Reed Skatkin, Bon Carre investor
07 Dec 2001
Investor bankruptcy cited in Bon Carre woes
The Baton Rouge Advocate
BY CHAD CALDER
Bon Carre's recent financial troubles stem from the personal bankruptcy of co-owner Reed Slatkin, the EarthLink Inc. founder who has been under federal investigation for allegedly bilking investors out of more than $500 million, a spokesman for the development's ownership group claims.
Mark O'Donnell, brother of Bon Carre investor Kevin O'Donnell, said that while Slatkin never took any money from the Florida Boulevard development, his bankruptcy killed a financing package that the four owners were about to get in the spring from a syndicate of area banks for continuing construction at Bon Carre.
"The loan package was complete," O'Donnell said. "It was done. They were ready to sign the documents. And the day before they were going to sign the documents, Reed filed for bankruptcy and it all unraveled."
O'Donnell, who would not disclose the banks preparing the loans, said he does not know how much Slatkin was worth on paper, but said that he was "by far the largest guarantor" of the prospective Bon Carre loan.
"All of his net worth was potentially fictitious," O'Donnell said. "It pulled the rug out from under our ability to get financing," he said.
"There are no allegations that Reed misappropriated any funds from any of the projects," O'Donnell said of Bon Carre and two other redevelopment projects the group has in the Southeast. "They're really separate matters," he said.
Bon Carre is the former Bon Marche mall on Florida Boulevard. It was purchased in 1998 by the four-member group, led by California developer Norie Harrower.
Harrower's group originally envisioned a mixed-use development of office, retail and residential tenants. But its focus changed when it landed Houston-based Solid Systems Inc. in 2000 to build a commercial data center in Bon Carre. The ownership group also inked a deal with the taxpayer-funded Research Park Corp. to open a business incubator there to help grow high-tech companies.
These two components were dubbed the Louisiana Technology Park and were hailed as a way to nurture a local high-tech industry. The state also pledged $37 million to the project over the next eight years.
The project's financial troubles and a bid by Research Park Corp. to buy the development were disclosed Friday.
Top state officials and a group of Research Park board members have since said they'd rather the taxpayer-funded body not acquire Bon Carre, while O'Donnell has said the Research Park Corp. offer is too low, anyway.
The development's future remains uncertain, with a Tennessee bank's foreclosure looming on the ownership group's initial $36 million construction loan unless a buyer is found.
O'Donnell said Slatkin's bankruptcy was poorly timed in relation to Bon Carre's continued development.
Slatkin's alleged misdeeds - which have been widely reported in the news media and cited in an Esquire magazine article as perhaps the largest investment scam in U.S. history - include running an unregistered investment club in which Slatkin allegedly took money from as many as 800 investors.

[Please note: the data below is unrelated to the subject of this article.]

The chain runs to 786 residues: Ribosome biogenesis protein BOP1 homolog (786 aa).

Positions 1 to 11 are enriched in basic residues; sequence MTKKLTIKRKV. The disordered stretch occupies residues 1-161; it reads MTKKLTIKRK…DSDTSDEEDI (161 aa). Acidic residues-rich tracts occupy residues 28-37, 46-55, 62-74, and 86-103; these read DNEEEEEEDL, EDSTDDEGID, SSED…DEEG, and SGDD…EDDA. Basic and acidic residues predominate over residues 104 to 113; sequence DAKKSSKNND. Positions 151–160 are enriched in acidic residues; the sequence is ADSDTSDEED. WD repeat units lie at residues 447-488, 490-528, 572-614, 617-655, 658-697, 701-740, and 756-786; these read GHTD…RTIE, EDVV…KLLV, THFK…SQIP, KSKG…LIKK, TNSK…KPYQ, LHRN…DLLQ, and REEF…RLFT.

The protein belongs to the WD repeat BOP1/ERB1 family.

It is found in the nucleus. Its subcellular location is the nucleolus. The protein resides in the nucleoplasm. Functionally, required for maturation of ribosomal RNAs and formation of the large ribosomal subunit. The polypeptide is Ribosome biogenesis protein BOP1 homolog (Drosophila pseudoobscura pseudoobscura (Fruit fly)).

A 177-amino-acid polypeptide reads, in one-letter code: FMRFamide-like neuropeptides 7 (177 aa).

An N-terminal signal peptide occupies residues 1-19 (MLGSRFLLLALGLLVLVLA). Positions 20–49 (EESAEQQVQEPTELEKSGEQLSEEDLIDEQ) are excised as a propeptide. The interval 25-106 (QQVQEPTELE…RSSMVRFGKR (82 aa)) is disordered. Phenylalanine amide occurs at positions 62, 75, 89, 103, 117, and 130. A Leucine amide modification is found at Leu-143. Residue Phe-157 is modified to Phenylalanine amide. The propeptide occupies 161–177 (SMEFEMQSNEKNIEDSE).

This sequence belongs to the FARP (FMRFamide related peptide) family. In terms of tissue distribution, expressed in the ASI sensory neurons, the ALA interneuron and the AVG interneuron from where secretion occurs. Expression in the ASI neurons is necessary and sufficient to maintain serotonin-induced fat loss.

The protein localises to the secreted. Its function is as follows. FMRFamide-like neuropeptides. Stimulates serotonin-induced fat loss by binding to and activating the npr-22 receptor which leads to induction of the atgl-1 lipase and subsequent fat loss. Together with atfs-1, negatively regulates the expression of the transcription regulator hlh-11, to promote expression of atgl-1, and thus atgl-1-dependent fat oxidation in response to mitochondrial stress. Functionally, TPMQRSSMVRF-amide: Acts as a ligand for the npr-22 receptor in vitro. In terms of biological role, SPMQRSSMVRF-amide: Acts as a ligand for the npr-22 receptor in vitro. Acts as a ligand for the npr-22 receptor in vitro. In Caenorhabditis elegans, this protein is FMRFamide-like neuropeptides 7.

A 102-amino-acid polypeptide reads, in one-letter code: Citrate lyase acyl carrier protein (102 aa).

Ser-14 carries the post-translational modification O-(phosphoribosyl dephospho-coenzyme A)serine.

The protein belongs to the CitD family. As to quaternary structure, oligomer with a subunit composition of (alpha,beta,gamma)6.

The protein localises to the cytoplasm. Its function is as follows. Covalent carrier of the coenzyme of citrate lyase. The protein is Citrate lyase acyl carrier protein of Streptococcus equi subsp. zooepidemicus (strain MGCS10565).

Slatkin has not been charged but has been investigated by the Federal Bureau of Investigation and the Securities and Exchange Commission for running a so-called Ponzi scheme, in which earlier investors are paid off with money belonging to more recent participants.
One report from The Associated Press said Slatkin settled with the SEC in June without admitting to or denying any wrongdoing.
Some high-profile names reported to have given Slatkin money to invest include CNN anchor Greta Van Susteren, movie producer Armyan Bernstein, actor Giovanni Ribisi and EarthLink Chief Executive Officer Sky Dayton, according to the trade journal Bankruptcy Court Decision Weekly News & Comment.
Slatkin declared bankruptcy shortly after some investors sued him and the SEC found out that a Swiss account in which Slatkin claimed to have $400 million did not exist, according to Esquire's story.
He has since resigned from EarthLink's board of directors.
Slatkin's attorney, Brian Sun, could not be reached for comment.
O'Donnell said that while his brother, Kevin O'Donnell, has lost money to Slatkin, he does not know if the same can be said for Harrower or Van Council, Bon Carre's fourth investor.
Harrower has not returned calls for comment.
Slatkin's bankruptcy has caused problems in other businesses, notably the Bon Carre group's similar mixed-use development in Chattanooga, Tenn., called Eastgate Town Center.
Eastgate was temporarily saved from foreclosure Friday when the ownership group struck a deal with a different lender to extend negotiations with an unnamed buyer.
And Beacon Pictures, in which Kevin O'Donnell and Slatkin have a 20 percent ownership stake, has struggled as well, according to a report in Daily Variety. Beacon had a hand in producing hit movies including "Bring It On" and "Air Force One."
But O'Donnell said the Bon Carre ownership group's third project, the former Orange Blossom Mall in Fort Pierce, Fla., has been unaffected by the Slatkin bankruptcy. That mall is now home to Convergys Corp., a call center operator that also set up shop at Bon Carre.
O'Donnell said Slatkin's alleged financial problems were a surprise to Harrower and the rest of Bon Carre's owners.
"None of these guys knew the problems with Slatkin until he filed for bankruptcy," O'Donnell said.
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